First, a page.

I became pregnant unexpectedly five months later (don’t tell my daughter). I stopped thinking about anything and went straight into survival mode. I am one of the lucky women who gets something called hyperemesis gravidarum when I’m pregnant. It is a condition characterized by severe nausea, vomiting, weight loss, and electrolyte disturbances.
During both of my pregnancies, I was hospitalized with an IV feeding tube, went into pre-term labor around 17 weeks, then had to be on medications and bed rest to remain pregnant. My daughter was born 3 months early and we were back in the N.I.C.U., only this time we also had a difficult 13-month-old baby at home who needed to be cared for. Let’s just say it was a very hard time for our family.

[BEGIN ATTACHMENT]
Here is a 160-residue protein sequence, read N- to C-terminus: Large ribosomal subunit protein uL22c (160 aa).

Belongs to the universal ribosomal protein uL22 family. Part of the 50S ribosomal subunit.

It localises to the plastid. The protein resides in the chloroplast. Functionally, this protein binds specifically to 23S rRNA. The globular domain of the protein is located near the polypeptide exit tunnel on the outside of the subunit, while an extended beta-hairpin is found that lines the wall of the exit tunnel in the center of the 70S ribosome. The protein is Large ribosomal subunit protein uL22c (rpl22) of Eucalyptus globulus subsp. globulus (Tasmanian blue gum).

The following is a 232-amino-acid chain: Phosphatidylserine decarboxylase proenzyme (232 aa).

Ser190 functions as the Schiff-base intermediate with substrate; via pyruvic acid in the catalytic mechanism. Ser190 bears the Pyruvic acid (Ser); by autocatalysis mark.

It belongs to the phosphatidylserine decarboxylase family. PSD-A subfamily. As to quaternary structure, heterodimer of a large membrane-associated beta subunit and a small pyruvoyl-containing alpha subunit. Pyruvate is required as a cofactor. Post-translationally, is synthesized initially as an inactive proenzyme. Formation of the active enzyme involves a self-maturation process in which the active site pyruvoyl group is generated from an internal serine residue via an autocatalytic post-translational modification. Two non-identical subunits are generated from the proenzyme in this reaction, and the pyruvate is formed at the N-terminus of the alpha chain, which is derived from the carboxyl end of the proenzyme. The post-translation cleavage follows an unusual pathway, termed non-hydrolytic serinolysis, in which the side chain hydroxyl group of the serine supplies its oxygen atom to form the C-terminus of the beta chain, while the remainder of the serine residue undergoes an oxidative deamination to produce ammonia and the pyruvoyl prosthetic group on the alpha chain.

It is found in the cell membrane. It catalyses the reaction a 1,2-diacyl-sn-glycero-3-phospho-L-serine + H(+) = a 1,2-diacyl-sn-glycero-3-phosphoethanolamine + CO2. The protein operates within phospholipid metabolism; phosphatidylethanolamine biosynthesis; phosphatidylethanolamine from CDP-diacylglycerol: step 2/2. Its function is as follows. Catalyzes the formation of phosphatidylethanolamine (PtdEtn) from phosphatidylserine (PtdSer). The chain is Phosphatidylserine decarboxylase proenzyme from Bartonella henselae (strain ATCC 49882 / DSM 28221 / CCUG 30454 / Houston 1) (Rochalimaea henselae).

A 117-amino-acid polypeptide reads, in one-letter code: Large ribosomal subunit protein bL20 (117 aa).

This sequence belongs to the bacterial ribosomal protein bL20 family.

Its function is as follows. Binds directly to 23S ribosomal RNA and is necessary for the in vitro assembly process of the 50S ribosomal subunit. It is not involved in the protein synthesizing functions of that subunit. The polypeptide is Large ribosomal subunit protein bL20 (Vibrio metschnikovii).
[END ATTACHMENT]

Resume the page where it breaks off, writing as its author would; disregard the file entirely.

Signs of Autism
This brings me to the point in my story where Jack is a little over a year. He was so cute and so busy! He was always getting into something. He climbed on everything and was very strong. He never held still and had no interest in baby toys—and from the time he was nine months old, he loved little matchbox cars.
I thought it was cute and so clever that he would line up all of his cars into rows! Little did I know that it’s an Autism marker. He screamed all the time: happy screams, mad screams, excited screams, tired screams, and every other kind of scream you can imagine.
He was hard to manage and oftentimes impossible to soothe. Once he got mad, it took a very long time to calm him back down.